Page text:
Wednesday, May 21, 2008

Ken Lewis' Awful Bank: Another Tale from the Frontline at BofA

Last week, I wrote this post about my recent experience with Ken Lewis' BofA. It seems they had a rather significant disclosure of sensitive account information which required them to attempt damage control in their Debit Card division.

I visited my local bank branch for more information, but learned that this form letter from one Gordon Rains, a BofA national-level executive, was news to my branch's manager and platform officers.

Fast forward to today. It's been a week, and I had heard nothing from Ms. Gonzalez, the platform officer who promised to expeditiously contact me with information last Tuesday.

As you can guess, what follows won't be pretty. After all, I'm discussing the retail bank branch customer interface of one of America's largest three banks. A sprawling, gigantic behemoth of a financial utility.

Ms. Gonzalez, upon seeing me stride to her desk, immediately registered a mixture of resignation and displeasure. With good reason.

She provided me with the explanation that my debit card, along with many, many other bank customers' cards, had been compromised by some unspecified problem "in Maine."

According to the bank officer, this 'problem' necessitated BofA replacing many ATMs, and, apparently, although this part was not explained, many debit cards, as well.

When I asked why Ms. Gonzalez had not called or emailed me last week to notify me that she was working on my issue, she simply ignored me. When I asked her why some effort was not made to convert a problem with compromised customer information into an opportunity for the local branches to get ahead of the issue and directly contact their local branch customers to explain the safety-oriented steps being taken by BofA, although those customers' data was not compromised, she gave me some nonsensical, difficult-to-understand doublespeak about it being the province of some national business unit, and each branch couldn't know the full extent of the problem.

At this point, I reminded Ms. Gonzalez of my initial request for a meeting with the branch's manager to learn more about the issue. She, in turn, informed me that she had just given me the explanation. Period.

When I politely expressed dissatisfaction with her slow, uncommunicative response to me for over a week, and that I now would probably walk down the block and re-open an account at the smallest local bank in town, of which I had been a customer in a nearby town years ago, she simply noted that I was free to do so, and that it was fine with her if I chose to do so.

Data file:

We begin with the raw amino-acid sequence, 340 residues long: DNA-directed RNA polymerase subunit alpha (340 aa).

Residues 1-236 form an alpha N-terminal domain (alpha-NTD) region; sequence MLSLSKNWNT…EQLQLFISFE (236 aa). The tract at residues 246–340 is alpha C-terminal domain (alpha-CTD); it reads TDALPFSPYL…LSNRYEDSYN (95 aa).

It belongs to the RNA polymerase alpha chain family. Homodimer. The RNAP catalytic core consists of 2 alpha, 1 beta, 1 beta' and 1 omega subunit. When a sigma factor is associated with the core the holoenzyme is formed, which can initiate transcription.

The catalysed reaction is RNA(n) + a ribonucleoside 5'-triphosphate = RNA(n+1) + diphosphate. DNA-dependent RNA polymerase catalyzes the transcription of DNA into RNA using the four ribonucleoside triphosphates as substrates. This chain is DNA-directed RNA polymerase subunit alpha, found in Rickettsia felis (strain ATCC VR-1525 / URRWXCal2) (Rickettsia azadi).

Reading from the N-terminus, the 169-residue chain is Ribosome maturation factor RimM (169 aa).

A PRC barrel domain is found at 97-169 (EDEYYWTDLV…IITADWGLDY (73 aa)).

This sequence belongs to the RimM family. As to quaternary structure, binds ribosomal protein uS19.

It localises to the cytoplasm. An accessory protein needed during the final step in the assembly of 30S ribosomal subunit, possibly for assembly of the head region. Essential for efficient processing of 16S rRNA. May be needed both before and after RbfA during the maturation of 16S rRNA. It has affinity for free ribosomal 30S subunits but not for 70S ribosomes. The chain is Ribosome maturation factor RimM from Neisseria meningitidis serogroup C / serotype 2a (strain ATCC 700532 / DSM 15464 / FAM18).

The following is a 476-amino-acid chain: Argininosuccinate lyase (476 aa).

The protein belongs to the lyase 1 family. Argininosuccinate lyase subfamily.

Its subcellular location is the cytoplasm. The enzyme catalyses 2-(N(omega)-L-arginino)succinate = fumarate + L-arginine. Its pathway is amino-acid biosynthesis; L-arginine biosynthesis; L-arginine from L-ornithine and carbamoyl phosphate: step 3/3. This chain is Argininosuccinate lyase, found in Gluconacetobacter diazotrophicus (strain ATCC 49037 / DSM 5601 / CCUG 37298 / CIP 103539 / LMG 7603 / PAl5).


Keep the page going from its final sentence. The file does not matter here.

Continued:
As a last effort at provoking some sort of responsible customer service from Ms. Gonzalez or her branch manager, I promised her that, if I did not hear promptly from the branch manager about this issue, I would call BofA's headquarters in Charlotte, NC, in search of whatever ombudsman's office the firm's CEO, Ken Lewis, might have.

Again, Ms. Gonzalez invited me to take that action if I so chose.
By the way, I don't wish to suggest Ms. Gonzalez is a bad person or bears ill-will toward BofA customers. Judging by her change in demeanor from my first meeting with her last week, I'd say she was 'talked to' by her branch manager. She is mostly likely poorly led, rather than badly behaved on her own.

I did open that account at the other bank. And, by the way, among the benefits instantly accruing to me was free wire transfers. Imagine, in this day and age, free inbound wire transfers!

And, upon returning home and not having heard from the BofA branch manager, I called the bank's main office in Charlotte.

There, I spoke with the most gracious, helpful telephone receptionist in my memory. She asked the reason for my call, explained that Ken Lewis has no such office or assistant, but that she would like to put me on the line with the manager of her own function. This she did, and Amanda, her manager, politely and apologetically took the details of my story, which she promised to move up the bank's management hierarchy.

At least, down in Charlotte, even the frontline troops practice the region's trademark courtesy and sense of concern with regard to customer service. I honestly could not have asked for more accommodating attitudes from the two BofA employees with whom I spoke this afternoon.

Poor Ken Lewis. No wonder his bank is in such trouble. As the nearby Yahoo-sourced price chart of BofA and the S&P500 Index for the past five years illustrates, Lewis has managed to barely keep shareholders in neutral for the period. Meanwhile, simply buying the index would have netted investors about a 50% gain over the same period.
Perhaps Lewis mistakes his fellow Charlotte-based employees' attitudes and service ethics for those of his widespread retail banking empire. Believe me, they vary widely.
The staff at my local Summit, NJ BofA branch couldn't have been much less concerned with my welfare, as their customer, nor much less indifferent to whether I remained a customer or not.
We often hear of the description of America's large financial institutions 'as too big to fail.'
Now, however, I think I've discovered a more appropriate phase which described Ken Lewis' BofA and its ilk:
'too big to work.'

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